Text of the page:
The objective of this study was to prioritize the variables that could be transmitted with an ACN (Automatic Crash Notification) signal. The main purpose of transmitting these variables is to assist in early identification of those occupants with time critical injuries. For the purposes of this study, all MAIS 3+ injuries were classified as time critical. The basis for prioritizing crash variables was based on their ability to identify MAIS 3+ injured occupants in the National Automotive Sampling System- Crashworthiness Data System (NASS/CDS) dataset.
In this study, multivariate models to represent crash events were developed based on historical crash data from the years 1997-2003. The analysis established a relationship between crash attributes and crash outcomes for all passenger vehicles in the database.
The resulting analysis provided a ranking of crash variables in order of importance. Crash severity (Delta-V) was found to be the most important variable for all planar crash directions. The addition of other crash variables improved the accuracy of the injury prediction algorithm.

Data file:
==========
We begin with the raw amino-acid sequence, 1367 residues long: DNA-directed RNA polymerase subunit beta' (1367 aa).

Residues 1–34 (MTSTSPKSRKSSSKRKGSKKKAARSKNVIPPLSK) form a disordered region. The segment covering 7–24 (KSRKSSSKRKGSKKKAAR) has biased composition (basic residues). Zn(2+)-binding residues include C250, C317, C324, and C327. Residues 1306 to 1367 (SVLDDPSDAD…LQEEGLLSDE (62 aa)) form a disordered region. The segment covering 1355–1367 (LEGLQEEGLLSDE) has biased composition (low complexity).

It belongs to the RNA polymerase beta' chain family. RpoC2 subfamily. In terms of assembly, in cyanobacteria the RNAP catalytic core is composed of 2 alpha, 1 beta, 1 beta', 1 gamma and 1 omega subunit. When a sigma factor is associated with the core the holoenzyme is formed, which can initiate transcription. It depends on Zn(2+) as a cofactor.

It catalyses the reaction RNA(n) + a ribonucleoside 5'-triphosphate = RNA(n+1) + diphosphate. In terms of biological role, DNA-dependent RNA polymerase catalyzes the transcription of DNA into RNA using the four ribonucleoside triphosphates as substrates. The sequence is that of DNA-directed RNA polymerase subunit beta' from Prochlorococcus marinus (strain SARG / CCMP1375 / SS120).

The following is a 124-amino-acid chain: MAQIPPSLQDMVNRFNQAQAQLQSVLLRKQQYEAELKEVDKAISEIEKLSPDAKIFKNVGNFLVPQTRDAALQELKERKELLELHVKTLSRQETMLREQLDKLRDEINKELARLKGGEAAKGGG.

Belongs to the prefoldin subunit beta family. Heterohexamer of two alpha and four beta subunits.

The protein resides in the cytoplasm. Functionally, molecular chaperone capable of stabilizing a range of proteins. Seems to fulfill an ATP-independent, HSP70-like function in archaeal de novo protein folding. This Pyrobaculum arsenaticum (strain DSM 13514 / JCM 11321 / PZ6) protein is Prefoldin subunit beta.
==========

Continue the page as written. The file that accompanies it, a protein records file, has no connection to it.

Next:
For frontal crashes important secondary crash variables include: 3-point belt usage, multi-impact crashes, occupant age and the presence of more than 6” of intrusion. For near-side crashes, the most important secondary variables were occupant age, narrow object crashes, and the presence of intrusion. For far side crashes, the most important secondary crash variables were 3-point belt usage and the occurrence of a narrow object crash. Rollover was found to be a high risk event that predicted high injury risk independent of Delta-V if 3-point belts were unused.
The paper will show the relative importance of the crash and occupant variables by crash direction.
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